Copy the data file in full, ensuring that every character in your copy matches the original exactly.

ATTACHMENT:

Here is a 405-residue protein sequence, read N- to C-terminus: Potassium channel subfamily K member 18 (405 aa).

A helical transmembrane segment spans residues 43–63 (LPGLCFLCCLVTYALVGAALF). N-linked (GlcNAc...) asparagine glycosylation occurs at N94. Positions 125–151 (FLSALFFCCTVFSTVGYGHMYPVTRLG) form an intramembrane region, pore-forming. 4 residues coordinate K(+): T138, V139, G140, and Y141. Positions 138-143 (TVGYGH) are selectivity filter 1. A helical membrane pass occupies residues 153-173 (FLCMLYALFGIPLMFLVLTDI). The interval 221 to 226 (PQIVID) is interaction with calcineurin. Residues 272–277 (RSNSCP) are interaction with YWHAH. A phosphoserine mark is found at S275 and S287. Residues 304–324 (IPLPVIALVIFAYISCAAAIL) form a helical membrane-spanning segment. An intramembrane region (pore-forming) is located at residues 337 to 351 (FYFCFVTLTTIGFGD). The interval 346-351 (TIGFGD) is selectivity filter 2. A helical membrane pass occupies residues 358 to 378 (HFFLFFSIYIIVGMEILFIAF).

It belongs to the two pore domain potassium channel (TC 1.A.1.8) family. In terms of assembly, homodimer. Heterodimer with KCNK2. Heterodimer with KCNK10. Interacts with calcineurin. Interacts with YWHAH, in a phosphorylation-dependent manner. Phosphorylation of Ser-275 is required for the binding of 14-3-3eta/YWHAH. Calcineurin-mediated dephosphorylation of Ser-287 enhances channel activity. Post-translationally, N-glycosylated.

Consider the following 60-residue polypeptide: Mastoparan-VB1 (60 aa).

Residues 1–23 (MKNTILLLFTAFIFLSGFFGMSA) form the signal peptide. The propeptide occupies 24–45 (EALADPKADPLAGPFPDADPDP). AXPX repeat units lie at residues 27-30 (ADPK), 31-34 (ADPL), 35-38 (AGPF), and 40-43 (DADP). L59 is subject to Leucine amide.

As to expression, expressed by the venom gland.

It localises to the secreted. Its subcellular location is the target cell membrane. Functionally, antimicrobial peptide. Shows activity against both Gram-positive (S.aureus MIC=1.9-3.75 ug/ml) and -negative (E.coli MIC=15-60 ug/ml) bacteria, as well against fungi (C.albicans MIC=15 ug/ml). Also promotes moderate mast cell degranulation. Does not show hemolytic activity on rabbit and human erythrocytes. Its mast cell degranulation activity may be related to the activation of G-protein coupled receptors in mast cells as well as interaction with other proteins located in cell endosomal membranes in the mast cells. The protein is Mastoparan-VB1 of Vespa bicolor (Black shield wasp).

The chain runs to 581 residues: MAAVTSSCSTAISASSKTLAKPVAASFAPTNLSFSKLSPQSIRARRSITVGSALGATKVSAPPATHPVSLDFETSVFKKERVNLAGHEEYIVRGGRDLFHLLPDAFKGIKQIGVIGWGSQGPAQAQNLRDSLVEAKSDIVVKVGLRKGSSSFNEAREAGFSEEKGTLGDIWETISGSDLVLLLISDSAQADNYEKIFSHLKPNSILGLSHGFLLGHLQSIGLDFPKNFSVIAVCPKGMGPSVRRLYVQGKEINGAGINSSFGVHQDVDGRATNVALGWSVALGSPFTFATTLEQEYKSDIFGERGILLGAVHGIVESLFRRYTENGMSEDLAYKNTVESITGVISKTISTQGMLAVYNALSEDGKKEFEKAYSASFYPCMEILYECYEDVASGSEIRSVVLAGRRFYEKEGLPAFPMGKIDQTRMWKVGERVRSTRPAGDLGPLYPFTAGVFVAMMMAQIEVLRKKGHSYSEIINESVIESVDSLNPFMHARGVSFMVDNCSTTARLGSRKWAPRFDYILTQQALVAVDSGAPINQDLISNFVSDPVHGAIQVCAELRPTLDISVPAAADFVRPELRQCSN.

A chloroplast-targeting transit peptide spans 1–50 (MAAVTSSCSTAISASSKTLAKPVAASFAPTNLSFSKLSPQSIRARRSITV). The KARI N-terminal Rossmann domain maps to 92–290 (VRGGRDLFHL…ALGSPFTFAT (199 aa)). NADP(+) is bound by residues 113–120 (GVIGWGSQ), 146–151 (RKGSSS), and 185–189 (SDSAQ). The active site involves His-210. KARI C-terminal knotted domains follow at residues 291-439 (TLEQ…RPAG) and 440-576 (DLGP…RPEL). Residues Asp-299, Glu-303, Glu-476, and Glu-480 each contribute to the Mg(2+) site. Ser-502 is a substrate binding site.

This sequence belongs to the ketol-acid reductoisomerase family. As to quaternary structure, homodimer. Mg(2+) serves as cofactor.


Here is a 405-residue protein sequence, read N- to C-terminus: Potassium channel subfamily K member 18 (405 aa).

A helical transmembrane segment spans residues 43–63 (LPGLCFLCCLVTYALVGAALF). N-linked (GlcNAc...) asparagine glycosylation occurs at N94. Positions 125–151 (FLSALFFCCTVFSTVGYGHMYPVTRLG) form an intramembrane region, pore-forming. 4 residues coordinate K(+): T138, V139, G140, and Y141. Positions 138-143 (TVGYGH) are selectivity filter 1. A helical membrane pass occupies residues 153-173 (FLCMLYALFGIPLMFLVLTDI). The interval 221 to 226 (PQIVID) is interaction with calcineurin. Residues 272–277 (RSNSCP) are interaction with YWHAH. A phosphoserine mark is found at S275 and S287. Residues 304–324 (IPLPVIALVIFAYISCAAAIL) form a helical membrane-spanning segment. An intramembrane region (pore-forming) is located at residues 337 to 351 (FYFCFVTLTTIGFGD). The interval 346-351 (TIGFGD) is selectivity filter 2. A helical membrane pass occupies residues 358 to 378 (HFFLFFSIYIIVGMEILFIAF).

It belongs to the two pore domain potassium channel (TC 1.A.1.8) family. In terms of assembly, homodimer. Heterodimer with KCNK2. Heterodimer with KCNK10. Interacts with calcineurin. Interacts with YWHAH, in a phosphorylation-dependent manner. Phosphorylation of Ser-275 is required for the binding of 14-3-3eta/YWHAH. Calcineurin-mediated dephosphorylation of Ser-287 enhances channel activity. Post-translationally, N-glycosylated.

Consider the following 60-residue polypeptide: Mastoparan-VB1 (60 aa).

Residues 1–23 (MKNTILLLFTAFIFLSGFFGMSA) form the signal peptide. The propeptide occupies 24–45 (EALADPKADPLAGPFPDADPDP). AXPX repeat units lie at residues 27-30 (ADPK), 31-34 (ADPL), 35-38 (AGPF), and 40-43 (DADP). L59 is subject to Leucine amide.

As to expression, expressed by the venom gland.

It localises to the secreted. Its subcellular location is the target cell membrane. Functionally, antimicrobial peptide. Shows activity against both Gram-positive (S.aureus MIC=1.9-3.75 ug/ml) and -negative (E.coli MIC=15-60 ug/ml) bacteria, as well against fungi (C.albicans MIC=15 ug/ml). Also promotes moderate mast cell degranulation. Does not show hemolytic activity on rabbit and human erythrocytes. Its mast cell degranulation activity may be related to the activation of G-protein coupled receptors in mast cells as well as interaction with other proteins located in cell endosomal membranes in the mast cells. The protein is Mastoparan-VB1 of Vespa bicolor (Black shield wasp).

The chain runs to 581 residues: MAAVTSSCSTAISASSKTLAKPVAASFAPTNLSFSKLSPQSIRARRSITVGSALGATKVSAPPATHPVSLDFETSVFKKERVNLAGHEEYIVRGGRDLFHLLPDAFKGIKQIGVIGWGSQGPAQAQNLRDSLVEAKSDIVVKVGLRKGSSSFNEAREAGFSEEKGTLGDIWETISGSDLVLLLISDSAQADNYEKIFSHLKPNSILGLSHGFLLGHLQSIGLDFPKNFSVIAVCPKGMGPSVRRLYVQGKEINGAGINSSFGVHQDVDGRATNVALGWSVALGSPFTFATTLEQEYKSDIFGERGILLGAVHGIVESLFRRYTENGMSEDLAYKNTVESITGVISKTISTQGMLAVYNALSEDGKKEFEKAYSASFYPCMEILYECYEDVASGSEIRSVVLAGRRFYEKEGLPAFPMGKIDQTRMWKVGERVRSTRPAGDLGPLYPFTAGVFVAMMMAQIEVLRKKGHSYSEIINESVIESVDSLNPFMHARGVSFMVDNCSTTARLGSRKWAPRFDYILTQQALVAVDSGAPINQDLISNFVSDPVHGAIQVCAELRPTLDISVPAAADFVRPELRQCSN.

A chloroplast-targeting transit peptide spans 1–50 (MAAVTSSCSTAISASSKTLAKPVAASFAPTNLSFSKLSPQSIRARRSITV). The KARI N-terminal Rossmann domain maps to 92–290 (VRGGRDLFHL…ALGSPFTFAT (199 aa)). NADP(+) is bound by residues 113–120 (GVIGWGSQ), 146–151 (RKGSSS), and 185–189 (SDSAQ). The active site involves His-210. KARI C-terminal knotted domains follow at residues 291-439 (TLEQ…RPAG) and 440-576 (DLGP…RPEL). Residues Asp-299, Glu-303, Glu-476, and Glu-480 each contribute to the Mg(2+) site. Ser-502 is a substrate binding site.

This sequence belongs to the ketol-acid reductoisomerase family. As to quaternary structure, homodimer. Mg(2+) serves as cofactor.